Simran Raina @sraina / 10.00 AM EDT. October 08, 2021.
Extent reports are the new industry standard way of sharing automation test reports. Not only do they look great but are also very easy to understand by a non technical person. Another feature is the plug and play nature of the set up. This blog will show you how to get an extent report up and running in no time.
When setting up an extent report, we most times ignore the the details of Extent Report dependencies; the hierarchy of the classes and the interfaces within the reporting jars. We mostly try to use code copied from somewhere and try to run it in our framework - sounds like you? Well there is nothing wrong with this approach. The only downside is you lose the ability to customize your report and create a more meaningful automation test report that fits the need of your web application.
I will quickly explain the different classes and remove the rocket science myth associated with using them. Let us dive in:
Your framework design should be simple and have these three things:
ExtentReport utility - used to define report template using ExtentHtmlReporter and report manager class ExtentReports. You also need the class ExtentTest to track individual tests in a single execution.
Listeners utility - used to listen to your tests and provide information to ExtentReport utility classes.
Test Case - used to execute the test method and verify the reporting framework.
To use ExtentHTMLReporter, ExtentReports and ExtentTest; you will need this dependency in your pom.xml:
<dependency> <groupId>com.aventstack</groupId> <artifactId>extentreports</artifactId> <version>3.1.5</version> </dependency>
To need a TestNG dependency to use Listeners. After setup, your project skeleton should look like this:
You will need a user-defined class ExtentReportDefinition to set up the name of the report and the location to store it in your project after the test execution has been completed and a report is generated. Then you will need to create an instance of the ExtentReports class which manages reporting and get inputs from the ExtentTest class which will collect individual test methods status from Listeners in the ExtentReportTestsTracker; another user-defined class in your framework.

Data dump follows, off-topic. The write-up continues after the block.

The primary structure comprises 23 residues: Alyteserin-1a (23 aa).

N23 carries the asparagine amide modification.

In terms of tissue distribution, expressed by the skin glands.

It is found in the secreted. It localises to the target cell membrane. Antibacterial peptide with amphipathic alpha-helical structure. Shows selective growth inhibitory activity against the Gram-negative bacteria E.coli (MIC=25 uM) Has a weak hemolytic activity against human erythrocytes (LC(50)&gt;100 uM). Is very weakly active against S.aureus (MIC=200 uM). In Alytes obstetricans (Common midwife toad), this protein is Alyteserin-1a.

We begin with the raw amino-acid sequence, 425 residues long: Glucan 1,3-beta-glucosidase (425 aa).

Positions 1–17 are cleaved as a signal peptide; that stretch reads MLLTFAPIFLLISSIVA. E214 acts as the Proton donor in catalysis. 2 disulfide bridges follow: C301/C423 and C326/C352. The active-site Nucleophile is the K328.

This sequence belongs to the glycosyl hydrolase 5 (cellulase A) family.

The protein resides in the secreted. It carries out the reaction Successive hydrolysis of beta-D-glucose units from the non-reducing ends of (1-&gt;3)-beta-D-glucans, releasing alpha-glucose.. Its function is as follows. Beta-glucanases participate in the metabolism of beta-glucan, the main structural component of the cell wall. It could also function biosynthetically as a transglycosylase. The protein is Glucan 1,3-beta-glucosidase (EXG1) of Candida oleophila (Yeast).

Additionally, ExtentReportDefinition class will use ExtentHTMLReporter to configure the template instructions of the report. ExtentReportTestsTracker will be the class where the real action will be happening.
Next you will need three methods:
One for getting the start status of each test method from the Listeners utility.
Second, forgetting the execution status like Pass, Fail or Skipped status of the same test method that previously started.
Third for flushing the test as the test method finishes.
The start and finish information will be sent to ExtentReports class to insert the total execution time taken by the test method. Also, the Pass, Fail or Skip status will be sent to ExtentReports to show the test method status in the Report.
Now to understand the flow of execution, we can check out the below image:
Test Method will be executed and start will be listened to by the Listener utility. The same will be notified to ExtentTestsTracker by invoking the start() method. A random unique id will be created to track this test method as there could be multiple parallel test methods running in a single execution. This unique id will help track the individual test methods and their lifecycle from start -> pass/fail/skip -> finish. The entire sequence will be reported to the ExtentReports class, which will generate the whole report.
Listener and ExtentTestsTracker will be communicate back and forth for each test method and start(), pass(), fail(), skip(), finish() methods in Listener will bind the call to respective start(), getStatus(), finish() methods of ExtentTestTracker.
At this point, it is now time to write our test methods. Let us add two test methods. One will be a pass while the other fail to enable you see both scenarios in your test report.
You can download all the code of this blog from BusyQA GitHub Public Repository
After execution, your console will look like this:
A TestReport folder will be created. Refresh your project to view the HTML report inside the TestReport.
Finally, go to the report file location and open the report. Viola, you will see your automation customized report ready to be shared with your boss.
At BusyQA, our Automation training and in house coop program has launched the careers of many Automation Engineers. We are passionate about automation testing technology. Reach out and enroll in our CI Automation course offerings to learn more from me in a live classroom environment. I hope this was helpful.